Efforts to involve the laity in practices that were once the exclusive domain of the clergy can be traced back to Meiji "New Buddhism" (shin bukkyô). The New Buddhist reforms were largely instigated by 1) the haibutsu kishaku persecution of the 1870s, in which the clergy was depicted as a self-serving guild of corrupt and hypocritical priests with little interest in spiritual practice; 2) economic exigencies brought about by the dissolution of the danka system that previously guaranteed parishioner support; and 3) secular and scientific critiques of the antisocial and otherworldly orientation of Buddhist monasticism. In response, the New Buddhists sought to increase lay interest and participation in the religion at all levels.
In the case of Zen, such reforms were legitimized by a rhetoric that sharply distinguished between the "goal" or "essence" of Buddhism -- the experience of kenshô or satori -- and various "skillful means" leading the way to the goal. Following a logic borrowed in part from the West, this "essence" was presented as a transcultural and transhistorical "religious experience" logically distinct from the "institutional trappings" and "cultural accretions" that veil that essence. This logic allowed groups such as the Sanbôkyôdan to reject the "trappings" of Buddhist devotionalism and monastic ordination in order to focus on transformative personal experience alone.
The lay orientation of the tradition has only strengthened over time. While Harada taught unsui in a monastic setting, he welcomed the participation of temple priests, lay students, and foreigners. His disciple, Yasutani, was himself an ordained priest raised in a temple, but preferred to devote his energies to training laypersons, and he eventually broke with the Sôtô organization altogether. With Yamada's succession as Kanchô the Sanbôkyôdan passed into the hands of a lay businessman with little monastic experience, and the participation of foreigners, virtually none of whom were ordained, only grew. Today, the number of Catholic priests involved in the Sanbôkyôdan far exceeds the number of Buddhist bôzu!
The Sanbôkyôdan could thus be seen as a form of "lay Zen" (kojizen). Of course, the notion of lay practice is as old as Buddhism itself, and reformers appeared regularly throughout Buddhist history who sought to render Buddhist monastic practice available and amenable to the laity. Zen is no exception: inspired by the figure of the lay Bodhisattva Vimalak?rti, Ch'an lore gave rise to the archetype of the fully enlightened layman, exemplified by figures such as P'ang Yün, Han Shan, and Shih Te. While these men are more literary icons than historical personages, there have been numerous eminent masters, from Ta-hui Tsung-kao (1089-1163) to Bankei Yôtaku (1622-1693), Hakuin Ekaku (1686-1769), and Imakita Kôsen (1816-1892), who did encourage lay followers to practice zazen and study kôans.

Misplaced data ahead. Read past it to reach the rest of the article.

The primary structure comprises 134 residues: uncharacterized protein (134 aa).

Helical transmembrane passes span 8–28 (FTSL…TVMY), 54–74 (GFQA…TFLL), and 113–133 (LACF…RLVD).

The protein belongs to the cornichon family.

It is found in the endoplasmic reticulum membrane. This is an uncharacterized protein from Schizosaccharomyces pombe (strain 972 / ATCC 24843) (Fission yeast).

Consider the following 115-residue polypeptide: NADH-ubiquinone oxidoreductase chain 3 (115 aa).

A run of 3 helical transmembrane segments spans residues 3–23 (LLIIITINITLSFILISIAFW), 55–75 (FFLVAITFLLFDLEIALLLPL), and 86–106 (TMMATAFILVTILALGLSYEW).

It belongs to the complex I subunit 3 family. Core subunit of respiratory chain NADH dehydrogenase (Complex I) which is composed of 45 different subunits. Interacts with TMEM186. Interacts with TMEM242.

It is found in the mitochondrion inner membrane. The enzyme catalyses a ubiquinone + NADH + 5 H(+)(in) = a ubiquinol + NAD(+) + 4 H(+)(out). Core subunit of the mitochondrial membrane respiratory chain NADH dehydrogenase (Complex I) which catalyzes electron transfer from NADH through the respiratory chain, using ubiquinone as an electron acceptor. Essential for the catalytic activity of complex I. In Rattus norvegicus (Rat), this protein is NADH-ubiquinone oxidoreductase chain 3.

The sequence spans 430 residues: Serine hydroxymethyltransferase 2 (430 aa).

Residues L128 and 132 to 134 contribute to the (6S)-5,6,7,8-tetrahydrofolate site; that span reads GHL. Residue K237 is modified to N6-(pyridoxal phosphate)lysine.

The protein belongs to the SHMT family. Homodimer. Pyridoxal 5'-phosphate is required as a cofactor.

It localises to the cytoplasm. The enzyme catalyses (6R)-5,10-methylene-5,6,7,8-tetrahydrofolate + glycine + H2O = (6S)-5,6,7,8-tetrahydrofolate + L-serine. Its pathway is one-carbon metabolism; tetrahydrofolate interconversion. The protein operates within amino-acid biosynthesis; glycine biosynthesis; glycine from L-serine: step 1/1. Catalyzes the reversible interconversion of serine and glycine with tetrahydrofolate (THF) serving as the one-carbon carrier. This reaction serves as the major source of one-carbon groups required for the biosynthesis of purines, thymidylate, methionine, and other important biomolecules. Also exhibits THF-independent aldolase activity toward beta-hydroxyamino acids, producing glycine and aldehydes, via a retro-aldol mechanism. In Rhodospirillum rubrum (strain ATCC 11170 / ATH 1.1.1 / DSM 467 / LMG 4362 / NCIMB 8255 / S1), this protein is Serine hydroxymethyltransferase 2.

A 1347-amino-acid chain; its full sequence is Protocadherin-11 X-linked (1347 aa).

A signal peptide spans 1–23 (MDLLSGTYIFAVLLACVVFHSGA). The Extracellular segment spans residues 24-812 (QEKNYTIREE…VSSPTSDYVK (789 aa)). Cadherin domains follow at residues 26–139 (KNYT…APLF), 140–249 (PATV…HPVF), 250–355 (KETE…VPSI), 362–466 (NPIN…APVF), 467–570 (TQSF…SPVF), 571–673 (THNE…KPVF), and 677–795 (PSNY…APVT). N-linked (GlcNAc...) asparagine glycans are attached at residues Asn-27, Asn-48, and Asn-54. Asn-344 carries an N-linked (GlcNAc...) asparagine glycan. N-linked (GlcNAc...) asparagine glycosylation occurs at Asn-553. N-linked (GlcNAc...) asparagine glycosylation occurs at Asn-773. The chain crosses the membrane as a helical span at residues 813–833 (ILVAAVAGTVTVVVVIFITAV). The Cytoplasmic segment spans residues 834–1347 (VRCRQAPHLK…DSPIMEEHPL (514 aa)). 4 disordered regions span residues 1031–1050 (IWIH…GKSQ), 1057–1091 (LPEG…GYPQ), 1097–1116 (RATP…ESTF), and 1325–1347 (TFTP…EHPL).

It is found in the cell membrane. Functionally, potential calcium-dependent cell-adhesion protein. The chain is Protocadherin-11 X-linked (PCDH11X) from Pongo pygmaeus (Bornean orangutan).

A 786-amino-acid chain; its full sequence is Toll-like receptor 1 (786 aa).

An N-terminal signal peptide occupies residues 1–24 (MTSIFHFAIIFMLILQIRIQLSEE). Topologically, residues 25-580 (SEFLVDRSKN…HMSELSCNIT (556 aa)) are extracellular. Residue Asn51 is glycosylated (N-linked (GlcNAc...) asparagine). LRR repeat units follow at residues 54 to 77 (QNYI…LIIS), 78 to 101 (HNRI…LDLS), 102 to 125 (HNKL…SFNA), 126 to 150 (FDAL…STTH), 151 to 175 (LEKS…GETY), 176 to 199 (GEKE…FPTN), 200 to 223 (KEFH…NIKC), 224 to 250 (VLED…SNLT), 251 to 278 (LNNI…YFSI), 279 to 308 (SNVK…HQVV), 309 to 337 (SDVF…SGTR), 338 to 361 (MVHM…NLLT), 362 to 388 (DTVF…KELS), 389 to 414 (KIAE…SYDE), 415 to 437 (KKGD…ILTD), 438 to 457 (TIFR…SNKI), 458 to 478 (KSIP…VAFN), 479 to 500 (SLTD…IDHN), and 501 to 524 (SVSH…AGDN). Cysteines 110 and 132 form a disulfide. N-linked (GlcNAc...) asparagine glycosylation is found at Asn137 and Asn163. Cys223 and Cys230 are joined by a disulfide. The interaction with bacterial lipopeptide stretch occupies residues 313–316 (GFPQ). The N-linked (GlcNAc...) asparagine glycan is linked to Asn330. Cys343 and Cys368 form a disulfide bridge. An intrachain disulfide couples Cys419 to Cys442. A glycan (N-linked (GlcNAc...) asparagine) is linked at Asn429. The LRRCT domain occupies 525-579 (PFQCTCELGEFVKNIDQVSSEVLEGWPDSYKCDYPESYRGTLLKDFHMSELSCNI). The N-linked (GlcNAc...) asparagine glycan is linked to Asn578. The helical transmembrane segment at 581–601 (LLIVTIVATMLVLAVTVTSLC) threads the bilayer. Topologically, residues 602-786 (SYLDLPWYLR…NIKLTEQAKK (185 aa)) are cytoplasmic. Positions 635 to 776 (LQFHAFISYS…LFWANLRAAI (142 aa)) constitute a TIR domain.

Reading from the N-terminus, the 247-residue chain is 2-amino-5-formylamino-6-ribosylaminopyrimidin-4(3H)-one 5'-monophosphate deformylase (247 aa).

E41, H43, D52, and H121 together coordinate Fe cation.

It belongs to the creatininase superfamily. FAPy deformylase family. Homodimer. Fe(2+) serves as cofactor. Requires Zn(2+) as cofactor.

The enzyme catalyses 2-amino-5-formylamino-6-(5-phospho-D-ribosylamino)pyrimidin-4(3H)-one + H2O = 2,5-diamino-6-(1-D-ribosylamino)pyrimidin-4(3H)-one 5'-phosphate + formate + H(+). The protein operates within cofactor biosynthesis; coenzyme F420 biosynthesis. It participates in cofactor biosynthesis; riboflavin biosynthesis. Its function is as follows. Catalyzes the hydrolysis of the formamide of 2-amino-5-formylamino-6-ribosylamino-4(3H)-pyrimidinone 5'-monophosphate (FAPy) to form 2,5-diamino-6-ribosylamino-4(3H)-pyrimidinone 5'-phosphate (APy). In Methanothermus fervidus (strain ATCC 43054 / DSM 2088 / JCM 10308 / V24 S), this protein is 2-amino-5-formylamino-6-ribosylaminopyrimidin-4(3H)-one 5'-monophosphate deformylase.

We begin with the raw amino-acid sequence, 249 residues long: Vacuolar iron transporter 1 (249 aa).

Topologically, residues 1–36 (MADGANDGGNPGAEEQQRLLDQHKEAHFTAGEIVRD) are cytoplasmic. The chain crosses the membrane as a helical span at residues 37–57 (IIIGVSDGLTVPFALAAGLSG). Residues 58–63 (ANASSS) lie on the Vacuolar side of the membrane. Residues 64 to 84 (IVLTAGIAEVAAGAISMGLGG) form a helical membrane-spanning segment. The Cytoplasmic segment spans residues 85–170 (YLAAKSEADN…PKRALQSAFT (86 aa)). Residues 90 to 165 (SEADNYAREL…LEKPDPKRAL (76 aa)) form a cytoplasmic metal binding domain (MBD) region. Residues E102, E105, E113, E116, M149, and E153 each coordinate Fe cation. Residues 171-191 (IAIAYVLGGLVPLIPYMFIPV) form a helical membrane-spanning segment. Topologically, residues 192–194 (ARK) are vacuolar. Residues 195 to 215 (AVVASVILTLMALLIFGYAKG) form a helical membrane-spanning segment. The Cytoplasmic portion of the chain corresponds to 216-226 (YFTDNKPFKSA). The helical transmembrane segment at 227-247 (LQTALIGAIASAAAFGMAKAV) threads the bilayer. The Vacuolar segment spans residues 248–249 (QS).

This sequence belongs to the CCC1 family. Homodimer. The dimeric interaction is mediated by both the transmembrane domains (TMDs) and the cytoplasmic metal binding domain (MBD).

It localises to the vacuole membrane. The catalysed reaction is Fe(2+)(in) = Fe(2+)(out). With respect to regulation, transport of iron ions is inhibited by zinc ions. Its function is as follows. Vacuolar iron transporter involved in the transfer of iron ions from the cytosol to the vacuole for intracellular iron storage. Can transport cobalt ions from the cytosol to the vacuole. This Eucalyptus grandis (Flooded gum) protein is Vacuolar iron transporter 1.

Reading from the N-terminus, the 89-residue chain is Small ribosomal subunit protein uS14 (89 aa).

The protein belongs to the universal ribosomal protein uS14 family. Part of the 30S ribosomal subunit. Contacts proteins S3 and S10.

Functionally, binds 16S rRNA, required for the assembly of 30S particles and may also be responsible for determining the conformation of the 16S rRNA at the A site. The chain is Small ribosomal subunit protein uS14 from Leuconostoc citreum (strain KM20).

Still, there is an important difference. Ta-hui, Hakuin, Bankei, and Imakita were abbots of Zen monasteries, and their lineage and institutional authority were never in doubt. Insofar as they were reformers they sought reform from within. In contrast, the Sanbôkyôdan rejects the authority of the monastic establishment altogether, and has declared its spiritual and legal independence from the mainline schools. Teachers in the Sanbôkyôdan line insist that they are the bearers of "true Zen," that their Rinzai and Sôtô rivals are fools and frauds, and that monastic Zen in Japan is all but dead. In this regard, the Sanbôkyôdan is closer to the so-called "New Religions" than it is to Meiji New Buddhism. Indeed, as should be evident from my overview above, there are numerous features of the Sanbôkyôdan reminiscent of the New Religions. Let us consider a few of these in greater detail.
The Promise of Rapid Upward Spiritual Mobility
Of the thousands
of priests who train in traditional Rinzai monasteries, only a handful will
complete the entire kôan curriculum and become authorized masters. As
mentioned above, those select few will spend fifteen to twenty years in a rigorous
course of physical and mental discipline. Sôdô life is expected
to culminate in an impeccable poise and presence of mind, as well as in the
mastery of the ceremony, doctrine, and literature of Zen. Even then, there is
no guarantee that a priest who has finished his training will be awarded a position
as sôdô rôshi; the number of posts is limited, and many eminently
qualified monks end up as abbots of small out-of-the-way temples.